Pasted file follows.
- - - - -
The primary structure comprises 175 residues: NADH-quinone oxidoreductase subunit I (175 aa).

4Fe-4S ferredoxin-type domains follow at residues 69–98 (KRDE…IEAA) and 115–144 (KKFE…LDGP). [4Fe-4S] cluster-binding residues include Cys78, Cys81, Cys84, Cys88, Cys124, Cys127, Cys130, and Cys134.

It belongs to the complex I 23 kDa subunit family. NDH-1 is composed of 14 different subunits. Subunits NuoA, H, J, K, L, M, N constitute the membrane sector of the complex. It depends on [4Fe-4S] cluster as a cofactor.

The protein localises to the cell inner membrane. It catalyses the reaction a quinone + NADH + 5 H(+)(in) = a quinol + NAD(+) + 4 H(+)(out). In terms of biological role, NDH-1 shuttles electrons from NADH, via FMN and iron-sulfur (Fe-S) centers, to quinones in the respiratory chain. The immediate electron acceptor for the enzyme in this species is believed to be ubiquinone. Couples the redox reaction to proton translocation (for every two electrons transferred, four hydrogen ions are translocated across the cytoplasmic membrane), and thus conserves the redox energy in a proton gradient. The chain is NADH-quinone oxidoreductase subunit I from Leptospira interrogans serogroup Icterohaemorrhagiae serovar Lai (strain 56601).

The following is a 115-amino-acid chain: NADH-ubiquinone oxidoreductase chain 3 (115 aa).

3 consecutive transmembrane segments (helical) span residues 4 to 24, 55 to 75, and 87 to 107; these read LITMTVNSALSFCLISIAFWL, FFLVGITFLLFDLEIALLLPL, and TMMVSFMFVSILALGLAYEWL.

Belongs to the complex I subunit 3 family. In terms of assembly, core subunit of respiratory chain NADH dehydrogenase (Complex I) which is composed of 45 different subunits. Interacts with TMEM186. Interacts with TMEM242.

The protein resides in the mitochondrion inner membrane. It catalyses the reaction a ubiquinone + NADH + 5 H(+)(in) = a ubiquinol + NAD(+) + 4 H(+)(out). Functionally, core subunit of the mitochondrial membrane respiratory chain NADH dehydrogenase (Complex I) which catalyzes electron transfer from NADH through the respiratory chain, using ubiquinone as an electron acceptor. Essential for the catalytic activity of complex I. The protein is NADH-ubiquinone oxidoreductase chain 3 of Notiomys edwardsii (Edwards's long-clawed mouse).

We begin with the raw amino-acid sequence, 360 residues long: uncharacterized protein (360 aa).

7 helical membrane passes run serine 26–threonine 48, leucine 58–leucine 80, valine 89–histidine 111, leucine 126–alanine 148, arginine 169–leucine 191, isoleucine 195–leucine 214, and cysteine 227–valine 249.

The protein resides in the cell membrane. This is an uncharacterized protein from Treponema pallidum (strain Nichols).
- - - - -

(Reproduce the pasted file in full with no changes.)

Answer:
The primary structure comprises 175 residues: NADH-quinone oxidoreductase subunit I (175 aa).

4Fe-4S ferredoxin-type domains follow at residues 69–98 (KRDE…IEAA) and 115–144 (KKFE…LDGP). [4Fe-4S] cluster-binding residues include Cys78, Cys81, Cys84, Cys88, Cys124, Cys127, Cys130, and Cys134.

It belongs to the complex I 23 kDa subunit family. NDH-1 is composed of 14 different subunits. Subunits NuoA, H, J, K, L, M, N constitute the membrane sector of the complex. It depends on [4Fe-4S] cluster as a cofactor.

The protein localises to the cell inner membrane. It catalyses the reaction a quinone + NADH + 5 H(+)(in) = a quinol + NAD(+) + 4 H(+)(out). In terms of biological role, NDH-1 shuttles electrons from NADH, via FMN and iron-sulfur (Fe-S) centers, to quinones in the respiratory chain. The immediate electron acceptor for the enzyme in this species is believed to be ubiquinone. Couples the redox reaction to proton translocation (for every two electrons transferred, four hydrogen ions are translocated across the cytoplasmic membrane), and thus conserves the redox energy in a proton gradient. The chain is NADH-quinone oxidoreductase subunit I from Leptospira interrogans serogroup Icterohaemorrhagiae serovar Lai (strain 56601).

The following is a 115-amino-acid chain: NADH-ubiquinone oxidoreductase chain 3 (115 aa).

3 consecutive transmembrane segments (helical) span residues 4 to 24, 55 to 75, and 87 to 107; these read LITMTVNSALSFCLISIAFWL, FFLVGITFLLFDLEIALLLPL, and TMMVSFMFVSILALGLAYEWL.

Belongs to the complex I subunit 3 family. In terms of assembly, core subunit of respiratory chain NADH dehydrogenase (Complex I) which is composed of 45 different subunits. Interacts with TMEM186. Interacts with TMEM242.

The protein resides in the mitochondrion inner membrane. It catalyses the reaction a ubiquinone + NADH + 5 H(+)(in) = a ubiquinol + NAD(+) + 4 H(+)(out). Functionally, core subunit of the mitochondrial membrane respiratory chain NADH dehydrogenase (Complex I) which catalyzes electron transfer from NADH through the respiratory chain, using ubiquinone as an electron acceptor. Essential for the catalytic activity of complex I. The protein is NADH-ubiquinone oxidoreductase chain 3 of Notiomys edwardsii (Edwards's long-clawed mouse).

We begin with the raw amino-acid sequence, 360 residues long: uncharacterized protein (360 aa).

7 helical membrane passes run serine 26–threonine 48, leucine 58–leucine 80, valine 89–histidine 111, leucine 126–alanine 148, arginine 169–leucine 191, isoleucine 195–leucine 214, and cysteine 227–valine 249.

The protein resides in the cell membrane. This is an uncharacterized protein from Treponema pallidum (strain Nichols).